“In the recent attacks on London Bridge, at Borough Market, Manchester Arena, Berlin market and Nice, we clearly see how a range of locations are being targeted and in some instances, other venues and businesses became secondary targets as the suspects fled the scene of the initial attack into surrounding areas,” John explains.

So essentially, any business in just about any contemporary setting can potentially be at risk and plans to address a terror threat should be incorporated into your Health and Safety policy.

John also clarifies that we are no longer dealing with wellplanned, high tech attacks such as explosive devices or planes flying into buildings as we saw in the 9/11 attack.

More recent attacks around the world have used basic weapons such as motor vehicles, knives and firearms by lone offenders or small groups with devastating effect.

Responsibility and Duty of Care

So as a business operator, what exactly is your level of responsibility in regard to this issue? Under Regulation 43 of the Work Health and Safety Regulations 2011, businesses must prepare, maintain and test emergency plans. Terrorist incidents are included under the definition of emergencies.

“I have received many enquiries regarding where the onus lies in regards to businesses operating in rented premises and that is a key consideration,” John said. “Is it the responsibility of the business or the property owner to implement the plan?”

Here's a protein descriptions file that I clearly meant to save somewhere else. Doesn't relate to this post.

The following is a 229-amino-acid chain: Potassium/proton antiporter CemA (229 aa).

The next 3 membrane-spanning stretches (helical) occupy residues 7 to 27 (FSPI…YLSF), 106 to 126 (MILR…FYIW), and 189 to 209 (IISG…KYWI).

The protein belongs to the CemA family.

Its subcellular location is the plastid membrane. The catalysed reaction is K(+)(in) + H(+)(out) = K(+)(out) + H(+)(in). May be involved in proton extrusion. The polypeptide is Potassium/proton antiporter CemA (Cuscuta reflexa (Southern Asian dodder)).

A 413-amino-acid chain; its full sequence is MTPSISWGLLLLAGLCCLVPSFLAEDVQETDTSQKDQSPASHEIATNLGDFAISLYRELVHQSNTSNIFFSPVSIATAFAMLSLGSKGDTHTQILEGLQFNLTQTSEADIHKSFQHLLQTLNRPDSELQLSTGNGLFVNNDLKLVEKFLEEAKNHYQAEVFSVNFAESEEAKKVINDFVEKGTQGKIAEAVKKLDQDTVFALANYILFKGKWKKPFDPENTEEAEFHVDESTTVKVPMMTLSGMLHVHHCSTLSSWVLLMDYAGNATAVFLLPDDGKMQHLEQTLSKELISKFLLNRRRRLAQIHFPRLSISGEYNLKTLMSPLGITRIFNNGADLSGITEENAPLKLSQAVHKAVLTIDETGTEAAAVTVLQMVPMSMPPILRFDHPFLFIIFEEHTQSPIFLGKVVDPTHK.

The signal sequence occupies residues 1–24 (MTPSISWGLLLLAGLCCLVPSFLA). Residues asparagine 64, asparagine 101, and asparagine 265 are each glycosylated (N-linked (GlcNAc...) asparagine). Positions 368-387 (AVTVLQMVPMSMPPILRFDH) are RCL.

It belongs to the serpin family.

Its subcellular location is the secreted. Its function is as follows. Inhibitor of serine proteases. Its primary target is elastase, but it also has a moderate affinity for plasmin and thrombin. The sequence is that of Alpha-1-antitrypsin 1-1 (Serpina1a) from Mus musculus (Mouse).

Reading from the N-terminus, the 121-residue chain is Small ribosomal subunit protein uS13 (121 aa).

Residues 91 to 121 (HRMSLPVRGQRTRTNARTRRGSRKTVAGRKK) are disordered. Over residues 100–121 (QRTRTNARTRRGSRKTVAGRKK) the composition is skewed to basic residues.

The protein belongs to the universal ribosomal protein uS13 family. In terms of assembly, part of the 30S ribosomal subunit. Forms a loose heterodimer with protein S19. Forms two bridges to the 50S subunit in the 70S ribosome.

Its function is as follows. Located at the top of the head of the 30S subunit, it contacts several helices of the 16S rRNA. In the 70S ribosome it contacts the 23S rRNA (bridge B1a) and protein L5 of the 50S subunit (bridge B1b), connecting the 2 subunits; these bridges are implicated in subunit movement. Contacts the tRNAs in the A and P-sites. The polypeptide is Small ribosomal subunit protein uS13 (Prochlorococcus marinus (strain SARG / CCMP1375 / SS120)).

The simple answer is both. John explains that the onus lies with the person conducting the business to protect their staff and to work closely with the building owners to develop a plan for the entire premises. If you operate in an industrial estate as many Macarthur businesses do or in an office building, you should have a plan for your own staff and be fully aware of and trained in the emergency procedures implemented by the building manager or landlord if you are renting.

“Businesses should be proactive and conduct a Security Audit and Self-Assessment of their operations using the resources provided under the Strategy, assess whether they are at risk and if necessary implement the appropriate plan and training for their staff,” John advises.

These tools are readily available to you as they have been developed as an integral part of the overall national strategy, designed to be easy to use and can be downloaded at www.secure.nsw.gov.au

The Strategy and key supporting documents

The strategy is underpinned by additional material including a self-assessment, security audit and supporting guidelines

Having read Australia’s Strategy for Protecting Crowded Places from Terrorism, you should then use the Crowded Places Self-Assessment Tool and Security Audit to assess your businesses level of risk.

You can then refer to the guideline documents that set out strategies to mitigate hostile vehicles, active armed

Download documents at www.secure.nsw.gov.au

offenders and Improvised Explosive Devices guidelines to develop a plan and procedures. Should you determine you don’t have the necessary skills you can engage trained security consultants to assist, and then ensure your staff are made aware of the plan.

With a background as a senior member of the NSW Police Force, John Green offers some valuable insights into what you should do and expect in the event of a terror incident at your workplace.